Italian Studies at Notre Dame and the Rome Global Gateway invite you to participate in a conversation that will bring together the Notre Dame community in Rome and on the main campus, through reflection on our connections with historical events and works of literature that significantly shaped Italian culture in the 20th Century.
Readings from Rome will feature passages from Giacoma Limentani’s Trilogy and Giacomo Debenedetti’s October 16, 1943.
Refreshments served. Click here to RVSP.Texts from the main campus will feature works of Primo Levi.
On April 11th, at 11.30am South Bend time and Rome time, students and faculty will meet in teleconference across the two locations to explore together questions of profound human significance. The event will centre around the reading of selected texts that, in different ways, highlight living points of intersection between such questions and our work at Notre Dame.
One group of readings, presented in Rome, will concern the history of the Jewish community of Rome, and in particular the events around 16th October 1943, when more than a thousand members of the community, including elderly persons and children, were deported to Nazi concentration camps. The readings will also reflect the concrete connection between the Rome Global Gateway and the history of the Jewish community of Rome, represented by the Villa in which students studying at the Gateway live. In 1938-39, the same building housed a school for Jewish students after the racial laws of the Italian Fascist government had banned Jews from access to education. It thus stands as a reminder of the vital role education can play against violence and oppression.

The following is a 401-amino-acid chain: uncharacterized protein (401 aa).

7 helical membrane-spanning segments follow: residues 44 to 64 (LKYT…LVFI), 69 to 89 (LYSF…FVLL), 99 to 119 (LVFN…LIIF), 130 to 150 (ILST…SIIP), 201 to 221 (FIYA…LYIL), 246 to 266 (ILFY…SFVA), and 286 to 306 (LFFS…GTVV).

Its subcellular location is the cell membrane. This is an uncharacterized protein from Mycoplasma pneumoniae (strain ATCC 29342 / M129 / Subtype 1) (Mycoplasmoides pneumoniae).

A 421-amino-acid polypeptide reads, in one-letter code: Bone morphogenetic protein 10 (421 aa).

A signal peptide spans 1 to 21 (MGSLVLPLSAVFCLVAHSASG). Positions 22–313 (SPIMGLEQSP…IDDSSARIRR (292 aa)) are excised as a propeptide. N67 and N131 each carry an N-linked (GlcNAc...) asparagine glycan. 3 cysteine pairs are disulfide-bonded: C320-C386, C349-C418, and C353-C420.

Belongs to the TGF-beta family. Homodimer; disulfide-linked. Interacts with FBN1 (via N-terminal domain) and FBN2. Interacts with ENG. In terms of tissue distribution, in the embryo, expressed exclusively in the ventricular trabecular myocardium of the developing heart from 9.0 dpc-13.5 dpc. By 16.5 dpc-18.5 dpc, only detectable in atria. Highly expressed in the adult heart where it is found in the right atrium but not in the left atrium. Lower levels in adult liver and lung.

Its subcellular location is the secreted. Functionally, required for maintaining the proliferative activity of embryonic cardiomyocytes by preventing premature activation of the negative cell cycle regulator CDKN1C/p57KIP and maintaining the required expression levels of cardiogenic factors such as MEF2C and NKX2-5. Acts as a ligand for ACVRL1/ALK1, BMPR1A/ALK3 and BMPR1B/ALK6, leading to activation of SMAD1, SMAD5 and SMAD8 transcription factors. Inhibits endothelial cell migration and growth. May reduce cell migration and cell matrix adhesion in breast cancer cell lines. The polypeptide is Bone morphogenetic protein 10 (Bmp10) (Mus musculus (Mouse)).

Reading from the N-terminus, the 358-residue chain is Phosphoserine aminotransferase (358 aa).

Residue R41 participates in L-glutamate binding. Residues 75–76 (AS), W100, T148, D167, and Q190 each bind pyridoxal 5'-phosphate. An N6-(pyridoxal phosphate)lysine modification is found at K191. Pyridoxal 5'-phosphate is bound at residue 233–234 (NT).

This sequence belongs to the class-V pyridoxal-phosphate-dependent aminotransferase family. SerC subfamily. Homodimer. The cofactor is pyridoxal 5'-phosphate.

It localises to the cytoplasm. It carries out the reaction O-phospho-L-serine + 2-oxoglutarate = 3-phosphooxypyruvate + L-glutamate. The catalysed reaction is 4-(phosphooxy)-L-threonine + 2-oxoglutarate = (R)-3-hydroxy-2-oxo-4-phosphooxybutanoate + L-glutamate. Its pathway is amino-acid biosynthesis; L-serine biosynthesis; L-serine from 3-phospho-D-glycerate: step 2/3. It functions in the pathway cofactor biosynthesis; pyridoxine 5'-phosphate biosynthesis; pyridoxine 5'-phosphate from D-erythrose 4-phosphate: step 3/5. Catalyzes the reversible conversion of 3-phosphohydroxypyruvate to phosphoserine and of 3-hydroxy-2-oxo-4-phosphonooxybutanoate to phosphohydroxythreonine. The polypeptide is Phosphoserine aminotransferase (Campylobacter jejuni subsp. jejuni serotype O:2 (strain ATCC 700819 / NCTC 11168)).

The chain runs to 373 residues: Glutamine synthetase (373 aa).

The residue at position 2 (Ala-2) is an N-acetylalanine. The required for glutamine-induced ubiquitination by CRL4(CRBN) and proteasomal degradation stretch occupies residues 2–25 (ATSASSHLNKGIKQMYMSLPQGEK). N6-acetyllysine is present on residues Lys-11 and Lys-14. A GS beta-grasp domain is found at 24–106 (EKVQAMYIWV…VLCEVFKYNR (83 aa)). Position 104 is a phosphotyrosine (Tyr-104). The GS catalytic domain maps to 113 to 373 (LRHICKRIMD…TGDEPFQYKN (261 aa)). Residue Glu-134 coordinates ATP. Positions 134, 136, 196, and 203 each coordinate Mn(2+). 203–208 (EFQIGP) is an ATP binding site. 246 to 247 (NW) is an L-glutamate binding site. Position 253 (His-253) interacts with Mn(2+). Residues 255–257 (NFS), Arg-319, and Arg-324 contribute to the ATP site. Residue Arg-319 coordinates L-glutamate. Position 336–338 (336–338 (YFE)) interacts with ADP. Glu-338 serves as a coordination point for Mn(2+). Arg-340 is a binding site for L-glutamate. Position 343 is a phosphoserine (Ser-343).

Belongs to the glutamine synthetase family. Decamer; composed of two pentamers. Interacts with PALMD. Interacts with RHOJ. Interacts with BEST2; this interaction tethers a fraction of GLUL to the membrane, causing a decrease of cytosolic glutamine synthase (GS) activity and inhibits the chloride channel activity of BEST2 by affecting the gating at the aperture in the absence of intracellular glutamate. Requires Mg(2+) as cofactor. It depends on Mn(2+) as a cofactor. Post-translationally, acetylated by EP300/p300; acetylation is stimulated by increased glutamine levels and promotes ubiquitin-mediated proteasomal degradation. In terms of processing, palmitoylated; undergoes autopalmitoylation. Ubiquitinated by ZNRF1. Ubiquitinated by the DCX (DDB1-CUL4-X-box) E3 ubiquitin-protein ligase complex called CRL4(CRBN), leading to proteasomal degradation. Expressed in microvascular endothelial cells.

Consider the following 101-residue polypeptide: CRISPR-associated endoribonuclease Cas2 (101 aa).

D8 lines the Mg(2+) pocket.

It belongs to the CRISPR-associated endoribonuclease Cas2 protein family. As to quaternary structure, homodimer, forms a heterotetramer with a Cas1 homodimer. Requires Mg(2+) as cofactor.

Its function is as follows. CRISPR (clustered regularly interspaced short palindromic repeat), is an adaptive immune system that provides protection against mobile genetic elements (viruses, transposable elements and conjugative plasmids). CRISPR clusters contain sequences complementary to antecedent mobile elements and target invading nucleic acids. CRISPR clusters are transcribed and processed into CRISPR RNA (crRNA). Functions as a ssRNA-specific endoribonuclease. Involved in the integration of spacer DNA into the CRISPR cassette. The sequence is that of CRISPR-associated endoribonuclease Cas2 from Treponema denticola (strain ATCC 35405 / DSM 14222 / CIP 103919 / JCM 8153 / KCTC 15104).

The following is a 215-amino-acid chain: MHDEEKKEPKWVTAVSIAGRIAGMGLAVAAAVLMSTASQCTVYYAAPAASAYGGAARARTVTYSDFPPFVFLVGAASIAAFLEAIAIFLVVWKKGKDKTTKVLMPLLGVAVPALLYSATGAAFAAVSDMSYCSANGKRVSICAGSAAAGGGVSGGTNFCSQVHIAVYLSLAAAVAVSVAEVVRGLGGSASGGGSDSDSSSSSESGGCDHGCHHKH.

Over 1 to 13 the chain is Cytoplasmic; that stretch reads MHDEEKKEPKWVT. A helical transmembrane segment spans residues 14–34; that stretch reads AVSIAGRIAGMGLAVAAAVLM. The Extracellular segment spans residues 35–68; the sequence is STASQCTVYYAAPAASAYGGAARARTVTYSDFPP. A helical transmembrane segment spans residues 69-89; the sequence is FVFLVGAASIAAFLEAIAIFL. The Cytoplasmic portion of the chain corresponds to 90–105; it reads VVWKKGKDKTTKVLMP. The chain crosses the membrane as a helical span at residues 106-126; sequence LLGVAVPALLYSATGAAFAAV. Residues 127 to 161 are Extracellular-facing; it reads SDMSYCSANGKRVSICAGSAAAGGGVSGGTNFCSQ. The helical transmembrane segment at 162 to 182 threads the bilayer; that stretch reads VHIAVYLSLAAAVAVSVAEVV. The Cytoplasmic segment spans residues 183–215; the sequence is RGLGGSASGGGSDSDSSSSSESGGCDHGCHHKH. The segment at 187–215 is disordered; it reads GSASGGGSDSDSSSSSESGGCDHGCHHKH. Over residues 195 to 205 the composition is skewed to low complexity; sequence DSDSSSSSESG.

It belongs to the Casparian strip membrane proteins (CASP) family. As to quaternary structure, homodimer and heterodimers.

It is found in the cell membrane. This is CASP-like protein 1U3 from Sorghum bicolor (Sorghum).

Another group of readings, presented on the main campus, will be from works by Turinese Jewish chemist and writer Primo Levi, one of the most important authors of the 20th Century and best known for his book, If This Is A Man, an account of his time in Auschwitz. The readings will also reflect the importance of Notre Dame as a centre for the study of Primo Levi’s life and work. The Primo Levi Collection in the Department of Rare Books and Special Collections of the Hesburgh Libraries is one of the most important collections of Primo Levi’s writings outside of Italy. As pointed out by Father Hesburgh at its inauguration, the Primo Levi Collection is a significant contribution to Notre Dame’s continued commitment to education as vital force for civil rights, human rights, and social justice.
In this same spirit, and in commemoration of the anniversary of Levi’s death, Notre Dame students and faculty will gather on to reflect together on how significant voices from the past can help us affirm humanity and work responsibly towards the future. Please join us in this important conversation – the first in a yearly series of events bringing together communities in Rome and South Bend in vital inter-religious and inter-cultural exploration.
Image of Elements of Humanity: Primo Levi and the Evolution of Italian Postwar Culture – an exhibition held in Fall 2017 in the Department of Rare Books and Special Collections of the Hesburgh Libraries at Notre Dame. The exhibition was centered around the holding of the Primo Levi Collection.
Originally published at italianstudies.nd.edu.